Think the above pork-beef is unappetizing?  Well, at least it doesn’t glow in the dark.  A Shanghai resident identified as Miss Chen made dumplings with her family one recent evening and put the leftover pork on a table in the kitchen before heading to bed.  She was in for a rude awakening later that night.  According to an article that includes some disturbing photos, “At 11pm, Miss Chen got out of bed to use the toilet, and suddenly noticed a faint blue glow coming from the kitchen, and that the bright blue glow was coming from the pork itself!”  Rest assured, this blue-glowing pork was deemed safe to eat by local authorities so I’m sure there is nothing to worry about.  After all, China has a sterling reputation for monitoring product safety.

Until I hear some better news about pork in Asia’s China, I’ll stick to getting my barbecue pork from places like Gary’s in China Grove.

We Don’t Need No Education (aka Another Brick in the Pit)

According to an incredibly uninformative (seriously, check it out) Associated Press article, “Students at an elementary school in the Kansas City School District are collaborating on a DVD and book on the life of barbecue legend Ollie Gates.”  Though the article provides no more information on this collaboration, it does note that Gates plans to reward the students by spending a day “playing checkers and having a picnic with [the] students.”  For the sake of those elementary schoolers, let’s hope Ollie is cooking for the picnic instead of the cafeteria ladies.

Although the article above contains virtually no information (have you checked it out yet?), it got me thinking.  As important as barbecue is to North Carolina history, somebody should develop a BBQ curriculum to be woven into social studies, history and other K-12 classes.  What better way to get kids to pay attention in class than a discussion of barbecue that culminates in a year end pig pickin’?  Heck, you could even have kids in science class dissect a whole hog. I mean, what’s more useful in life, knowing the anatomy of a frog or knowing how to trim ribs and identify the tenderloin?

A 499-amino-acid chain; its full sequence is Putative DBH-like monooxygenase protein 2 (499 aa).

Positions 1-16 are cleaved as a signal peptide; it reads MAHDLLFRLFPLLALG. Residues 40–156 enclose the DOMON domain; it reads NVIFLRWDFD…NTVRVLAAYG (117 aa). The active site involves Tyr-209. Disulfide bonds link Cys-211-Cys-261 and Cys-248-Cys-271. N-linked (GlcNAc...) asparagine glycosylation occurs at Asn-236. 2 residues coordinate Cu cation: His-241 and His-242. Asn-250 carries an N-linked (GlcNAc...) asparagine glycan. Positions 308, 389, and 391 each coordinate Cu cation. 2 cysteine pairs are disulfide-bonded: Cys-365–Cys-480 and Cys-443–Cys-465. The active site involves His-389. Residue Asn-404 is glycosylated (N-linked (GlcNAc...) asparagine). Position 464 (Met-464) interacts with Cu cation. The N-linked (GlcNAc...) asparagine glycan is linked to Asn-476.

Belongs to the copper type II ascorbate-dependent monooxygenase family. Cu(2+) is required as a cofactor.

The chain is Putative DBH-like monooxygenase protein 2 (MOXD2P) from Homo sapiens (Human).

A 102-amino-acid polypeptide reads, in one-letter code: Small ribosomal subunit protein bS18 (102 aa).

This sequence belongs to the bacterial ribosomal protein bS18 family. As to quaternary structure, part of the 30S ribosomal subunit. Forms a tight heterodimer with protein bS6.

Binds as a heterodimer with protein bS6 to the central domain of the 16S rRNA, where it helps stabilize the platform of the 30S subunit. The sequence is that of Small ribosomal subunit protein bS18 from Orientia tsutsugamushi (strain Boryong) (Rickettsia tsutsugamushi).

Inflammatory Barbecue Disease

I’m no doctor, nor do I play one on TV, but I was still concerned by this headline: “Barbecue raises money for inflammatory bowel disease [IBD] research.”

According to an article on the Inside Toronto website, “The MandM [Meat Shops] Charity BBQ Day began in 1989 when store founder Mac Voisin learned Canadians suffer from IBD at an unusually high rate.”  It turns out that “BBQ” in this case means simply to food cooked on a grill: “People can receive a hamburger or hot dog,a drink and a bag of chips for a minimum donation of $2.50,” explains the article.  Perhaps Canadians suffer from IBD at an usually high rate due to all the burgers, hot dogs and chips? Just a theory.

There is no doubt that this event is for a good cause and I applaud MandM Meat Shops for their involvement.  Still, isn’t a junk food cookout to benefit folks with inflammatory bowel disease akin to holding an omelette breakfast to raise money for people allergic to eggs?

Judaism, Barbecue & Basketball A Dangerous Mix

Coach Pearl during better times

As a Jewish barbecue enthusiast and basketball fan, I am deeply saddened to report that University of Tennessee men’s basketball coach Bruce Pearl was fired on Monday after being embroiled (slow-cooked?) in a barbecue-related scandal.  

Pearl, the President of the Jewish Coaches Association, committed a number of violations during his tenure at UT, not the least of which was coaching his team to a humiliating 30 point loss in the first round of this year’s NCAA tournament.

According to the USA Today, “When asked by investigators where a photo of Pearl and two recruits — high school juniors — was taken, Pearl told them he didn’t know the location. The photo turned out to be taken during a barbeque at Pearl’s home.” Unfortunately for Pearl, hosting high school juniors for an off-campus recruiting visit is a no-no.  Worse yet, I have reason to suspect that the “barbeque” at Pearl’s house was really just a run-of-the-mill cookout rather than a pig picking worthy of using barbeque as a noun.  I have contacted the NCAA about my concerns and as of press time await a response.

Lest you be concerned about Pearl’s financial future, take solace in these words from UT’s press release: “Pearl will be paid at his current salary rate through June 30, 2011. He will also receive $50,000 per month for 12 months, from July 1, 2011 through June 30, 2012, and will also receive health insurance costs. This cumulative figure is $948,728.” In short, it sounds like Pearl will “earn” plenty of gelt to buy himself, and any high school juniors he’d like to invite, a proper pig picking.